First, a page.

Monday, June 13, 2011

Teaching Ecology in Haiti

During my second week here in Haiti I am teaching in the schools. I’ll chronicle the experience here.

Curriculum – I'm using laminated visual aids (see post) that I put in one binder so that it’s portable whether I’m walking, on motorcycle, ATV, or truck. I teach that hawks (malfini) eat rats. Even though they also eat chickens, the benefit of eating the rats that eat chicken eggs, rice, and corn far outweighs the loss of chickens. I ask whether the children would rather have rats or malfini. Next I talk about hummingbirds (wanga). There are 4 in Haiti, one of which is in the US (ruby-throated). I come to Haiti to see the other 3 (Antillean mango, Hispaniolan emerald, and the world’s 2nd smallest bird the vervain hummingbird). The wanga pollinate the flowers when they drink the nectar. Finally, we talk about parakeets (parriche) and parrots (jako) that eat fruit and spread the seeds (someone mentioned they also eat corn), thereby planting trees. I ask what the kids do when they see a nest. The usual answer is touch it, destroy it, etc. We talk about how there are fewer birds when they do that. And reiterate that malfini eat rats, wanga help make fruit, and parakeets/parrots help plant trees. I finish with what will they do next time they see a next. Answer – leave it alone! By the way, Kristie said she’s seeing more birds on their property and thinks kids are remembering this lesson.

A variation of this talk includes the life cycle of birds, frogs, and butterflies. I have the kids come up and help me put the visual aids in order from egg to adult. We talk about frogs (krapo) eating insects such as flies and mosquitoes, and butterflies pollinating flowers. I show them my frog necklace and reiterate that mwen renmen krapo (I like frogs). There is a myth that if a frog pees in your eye it will pop! Many people are afraid of frogs in the way that Americans are afraid of spiders or snakes. We finish with the Ti Zwazo song that everyone seems to know. The words are in the book Ti Zwazo Kote W A Prale that I bought at the Audubon office in Port au Prince last year.

I hand out to each kid either a bookmark with life cycles on one side and hydrologic cycle on the back, or a page of the bird guide by Florence Sergile. I give the principle either a binder of the teaching material, or binoculars with a bird guide.

Friday – UCI (United Christians International) Dironot translated. This is the school on UCI property in Caiman that was built and opened last year to school the children and employ the teachers who had to move here after the Jan. 2010 earthquake. I taught in 4 classrooms, two rooms of about 25 each 2-3 yr olds (they start them early), 25 4-5 yr olds, and 25 6-9 year olds.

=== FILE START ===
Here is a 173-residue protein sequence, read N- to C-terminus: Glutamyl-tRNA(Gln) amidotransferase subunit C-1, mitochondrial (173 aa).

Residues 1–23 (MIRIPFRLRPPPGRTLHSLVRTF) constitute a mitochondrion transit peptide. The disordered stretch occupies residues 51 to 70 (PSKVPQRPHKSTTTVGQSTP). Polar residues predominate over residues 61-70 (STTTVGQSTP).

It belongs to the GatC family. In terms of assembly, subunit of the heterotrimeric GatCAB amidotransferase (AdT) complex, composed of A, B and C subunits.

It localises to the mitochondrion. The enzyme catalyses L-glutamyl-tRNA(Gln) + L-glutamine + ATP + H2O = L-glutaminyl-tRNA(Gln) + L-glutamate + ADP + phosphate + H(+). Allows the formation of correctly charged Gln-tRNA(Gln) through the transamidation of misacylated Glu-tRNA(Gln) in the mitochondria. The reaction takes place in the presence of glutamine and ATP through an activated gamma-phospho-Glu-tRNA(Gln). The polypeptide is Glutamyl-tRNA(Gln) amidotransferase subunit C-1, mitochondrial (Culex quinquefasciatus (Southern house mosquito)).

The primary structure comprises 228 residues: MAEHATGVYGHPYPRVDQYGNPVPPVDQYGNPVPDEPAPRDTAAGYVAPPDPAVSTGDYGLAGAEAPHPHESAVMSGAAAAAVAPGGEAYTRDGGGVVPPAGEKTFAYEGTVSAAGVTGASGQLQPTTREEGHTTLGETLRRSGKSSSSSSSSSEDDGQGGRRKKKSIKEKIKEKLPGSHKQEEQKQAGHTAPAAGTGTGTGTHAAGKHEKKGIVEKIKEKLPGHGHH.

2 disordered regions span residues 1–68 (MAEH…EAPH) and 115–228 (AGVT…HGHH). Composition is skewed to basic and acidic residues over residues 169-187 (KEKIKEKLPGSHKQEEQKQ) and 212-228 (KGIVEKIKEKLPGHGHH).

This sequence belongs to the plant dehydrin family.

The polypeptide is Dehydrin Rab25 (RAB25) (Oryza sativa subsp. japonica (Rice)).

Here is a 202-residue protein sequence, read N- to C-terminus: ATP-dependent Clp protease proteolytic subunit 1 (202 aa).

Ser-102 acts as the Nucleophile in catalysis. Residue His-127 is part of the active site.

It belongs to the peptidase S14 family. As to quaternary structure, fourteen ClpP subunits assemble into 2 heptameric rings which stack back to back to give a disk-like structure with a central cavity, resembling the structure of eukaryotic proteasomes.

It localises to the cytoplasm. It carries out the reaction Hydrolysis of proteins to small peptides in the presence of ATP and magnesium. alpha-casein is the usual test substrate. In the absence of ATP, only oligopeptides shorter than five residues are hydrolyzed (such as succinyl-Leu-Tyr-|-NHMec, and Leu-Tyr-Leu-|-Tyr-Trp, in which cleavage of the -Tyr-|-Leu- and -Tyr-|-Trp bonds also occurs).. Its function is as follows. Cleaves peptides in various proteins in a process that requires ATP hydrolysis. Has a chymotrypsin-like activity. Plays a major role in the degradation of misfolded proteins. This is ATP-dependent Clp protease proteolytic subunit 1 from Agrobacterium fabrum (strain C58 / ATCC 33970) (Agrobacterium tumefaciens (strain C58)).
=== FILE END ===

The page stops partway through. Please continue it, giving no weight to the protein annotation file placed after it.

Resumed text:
Saturday – UCI youth group. JeanJean translated. The teens who go to Pastor JeanJean’s church meet in the worship center. We talked about the hydrologic cycle and the importance of trees for clean water both to drink and for fish habitat. I encouraged them to start now planting trees and in 10 years they’ll be glad they did. UCI has a nursery and the teens will start a tree project.

Monday – Fwa Kretyen de la Jeune (Pignon) – (down the highway from the cemetery, towards Pignon, turn at the sign in the photo). Derold translated. Dropped off by truck around 8a, finished around 9:30am. I spoke in 6 classrooms (ages are a guess): 15 preteens; 16 7th graders; 37 ~10 yr olds; 20 3-4 yr olds; 30 teens in the same room as 22 4 – 5 yr olds who faced a different wall; ~40 5 – 6 yr olds.

We then walked to National Public School (green school with large trees that had red flowers and huge been pods). They weren’t expecting us, but graciously assembled all the kids (~150, blue checkered uniforms) outside under the trees. I gave the principle a pair of binoculars for the school, and laminated bird guides for the teachers. I spoke for about ½ hour. JeanJean mentioned they haven’t had any activities yet at this school. Principle said they don’t have people teaching what I teach.

Then walked home (turn at the new HAFF lodging), arrived around 10:30a. Hot & sunny day!

Monday afternoon – For about 1 hour I talked with 6 UCI employees who work in the nursery and tend gardens. Reviewed hydrologic cycle and what I teach kids. They thought bats came from old mice that metamorphed, so showed them the laminated illustrations of mother and baby bats, and babies drinking milk and staying warm. They would like a longer workshop, so I suggested they organize it and invite other communities, and give tours of UCI projects.

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